Saturday, October 9, 2010

The Lomographic Spinner 360 gets a quick test

This is a Lomographic Spinner 360. It's a strange-looking thing covered in grippy studded rubber, with a huge protruding handle, gaping metal hood, exposed rubber-band gearing and a peculiar dangling pullstring.

It looks like what would happen if a computer tried to understand bdsm, gave up, and designed a bird instead.

But I can assure you that the Spinner 360 a camera, and a pretty interesting one at that: it takes full 360-degree panoramas on standard 35mm film.

A view from Mount Tolmie

The Spinner is well built from plastic, rubber, and metal. Its unusually-textured exterior finish is very functional, providing an excellent grip on a camera that's a bit more squirrelly by nature than a standard camera. The drawstring which winds and fires the camera mechanism is made of plain old rope with a metal pull loop, and feels like it could stand up to extended (though not reckless) use.

You hold the Spinner by its handle, which contains the spring mechanism and drawstring; the camera body itself spins at the top, driven by that exposed rubber band mentioned earlier (the design is sturdy and recessed enough that it doesn't get in the way).
The Spinner 360 actually captures a bit more than 360 degrees.
"Aiming" is irrelevant, since the picture will span the horizon, but there are a few important things to note before pulling that drawstring. The first is that, unless you take explicit steps to prevent it, you're going to be in the picture- so you'd better be wearing your finest, or hold the camera above your head.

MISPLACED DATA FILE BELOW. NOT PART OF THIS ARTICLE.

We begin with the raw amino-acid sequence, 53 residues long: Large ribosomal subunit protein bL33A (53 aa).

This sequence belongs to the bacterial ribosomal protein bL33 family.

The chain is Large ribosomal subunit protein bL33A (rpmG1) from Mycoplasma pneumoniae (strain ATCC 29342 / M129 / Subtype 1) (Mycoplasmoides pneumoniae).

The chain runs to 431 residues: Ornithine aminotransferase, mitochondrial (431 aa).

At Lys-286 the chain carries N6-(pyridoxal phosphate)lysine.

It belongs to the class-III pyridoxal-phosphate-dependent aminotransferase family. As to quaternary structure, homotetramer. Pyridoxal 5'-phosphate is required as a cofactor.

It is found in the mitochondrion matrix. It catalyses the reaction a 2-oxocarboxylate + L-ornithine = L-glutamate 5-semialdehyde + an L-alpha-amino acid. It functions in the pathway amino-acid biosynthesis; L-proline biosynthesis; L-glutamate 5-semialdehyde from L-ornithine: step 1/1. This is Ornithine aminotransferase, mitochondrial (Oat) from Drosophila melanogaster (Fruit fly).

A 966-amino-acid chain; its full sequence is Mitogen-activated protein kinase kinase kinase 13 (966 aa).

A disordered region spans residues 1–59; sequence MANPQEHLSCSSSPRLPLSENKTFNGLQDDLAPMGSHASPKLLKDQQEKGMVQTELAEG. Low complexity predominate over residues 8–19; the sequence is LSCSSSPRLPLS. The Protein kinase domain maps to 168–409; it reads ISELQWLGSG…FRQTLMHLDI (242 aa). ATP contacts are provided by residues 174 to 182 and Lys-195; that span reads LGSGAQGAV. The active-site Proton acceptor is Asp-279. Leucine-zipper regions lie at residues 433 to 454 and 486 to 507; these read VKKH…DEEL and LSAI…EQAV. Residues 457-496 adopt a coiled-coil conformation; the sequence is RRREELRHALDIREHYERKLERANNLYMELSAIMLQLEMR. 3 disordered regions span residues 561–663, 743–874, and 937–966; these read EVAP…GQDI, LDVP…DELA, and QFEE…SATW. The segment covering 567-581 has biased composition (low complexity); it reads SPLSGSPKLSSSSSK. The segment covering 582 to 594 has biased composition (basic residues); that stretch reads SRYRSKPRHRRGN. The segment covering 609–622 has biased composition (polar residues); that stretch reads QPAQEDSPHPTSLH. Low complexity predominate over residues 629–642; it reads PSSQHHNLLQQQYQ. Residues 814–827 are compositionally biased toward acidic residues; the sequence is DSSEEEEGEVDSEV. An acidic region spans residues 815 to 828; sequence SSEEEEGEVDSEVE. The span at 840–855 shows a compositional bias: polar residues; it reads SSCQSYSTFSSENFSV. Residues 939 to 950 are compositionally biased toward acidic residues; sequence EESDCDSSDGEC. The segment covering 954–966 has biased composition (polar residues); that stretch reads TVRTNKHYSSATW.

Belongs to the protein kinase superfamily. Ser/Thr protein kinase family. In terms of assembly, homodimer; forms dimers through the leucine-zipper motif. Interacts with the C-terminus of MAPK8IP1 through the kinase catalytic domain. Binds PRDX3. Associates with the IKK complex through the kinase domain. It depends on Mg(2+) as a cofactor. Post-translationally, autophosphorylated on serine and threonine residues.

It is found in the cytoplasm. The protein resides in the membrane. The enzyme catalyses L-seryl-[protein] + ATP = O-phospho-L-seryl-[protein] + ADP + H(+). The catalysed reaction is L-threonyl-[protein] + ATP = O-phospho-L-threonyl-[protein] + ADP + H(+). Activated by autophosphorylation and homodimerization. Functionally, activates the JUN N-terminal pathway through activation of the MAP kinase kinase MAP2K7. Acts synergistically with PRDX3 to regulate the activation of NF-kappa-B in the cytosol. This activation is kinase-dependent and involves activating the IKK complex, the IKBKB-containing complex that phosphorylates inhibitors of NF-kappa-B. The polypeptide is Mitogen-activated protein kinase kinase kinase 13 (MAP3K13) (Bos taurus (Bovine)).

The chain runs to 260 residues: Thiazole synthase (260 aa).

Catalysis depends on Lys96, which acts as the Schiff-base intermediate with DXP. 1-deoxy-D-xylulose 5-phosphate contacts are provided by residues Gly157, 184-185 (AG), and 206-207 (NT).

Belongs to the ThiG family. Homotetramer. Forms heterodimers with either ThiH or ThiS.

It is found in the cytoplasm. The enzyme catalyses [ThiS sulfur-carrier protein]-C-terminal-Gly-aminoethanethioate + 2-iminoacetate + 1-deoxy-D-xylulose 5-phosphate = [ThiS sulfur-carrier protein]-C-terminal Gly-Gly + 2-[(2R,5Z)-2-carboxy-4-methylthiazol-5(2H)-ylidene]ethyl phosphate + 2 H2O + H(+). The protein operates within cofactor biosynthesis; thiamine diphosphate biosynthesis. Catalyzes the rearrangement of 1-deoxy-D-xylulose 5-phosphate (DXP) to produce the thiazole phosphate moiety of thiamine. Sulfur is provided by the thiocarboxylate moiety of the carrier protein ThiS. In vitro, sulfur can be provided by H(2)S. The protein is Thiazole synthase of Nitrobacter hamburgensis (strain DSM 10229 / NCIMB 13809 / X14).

Sometimes you will look like an idiot because you are not expecting to be photographed
The second is that your panorama will look crazy if the horizon is crooked, so if you're looking to get a legit picture of what's around you, make sure that the camera is level. Fortunately, there's a bubble level built into the top of the camera body for just such an occasion.
The convenient dolphin-themed bubble level.
With that in mind, all that's left to do is to pull the drawstring and let the camera spin: it starts as soon as you let go of the string, and completes its rotation within 1/125s.

It would be useful, perhaps, to be able to wind and fire the camera with different controls, for easier one-handed use and for greater control over exact release timing. That said, I found that it was completely workable just to pull the string out, dangle the drawstring's pull ring around a finger, and let it slip when i was  ready to take a picture.
The Spinner is also tripod-mountable (a good thing)
Taking 360-degree pictures is challenging, but the results are pretty compelling. You can see some more of our test shots (including verticals!) on Flickr by clicking right here.

We have a limited quantity of Spinner 360 cameras in-store right now for $149.

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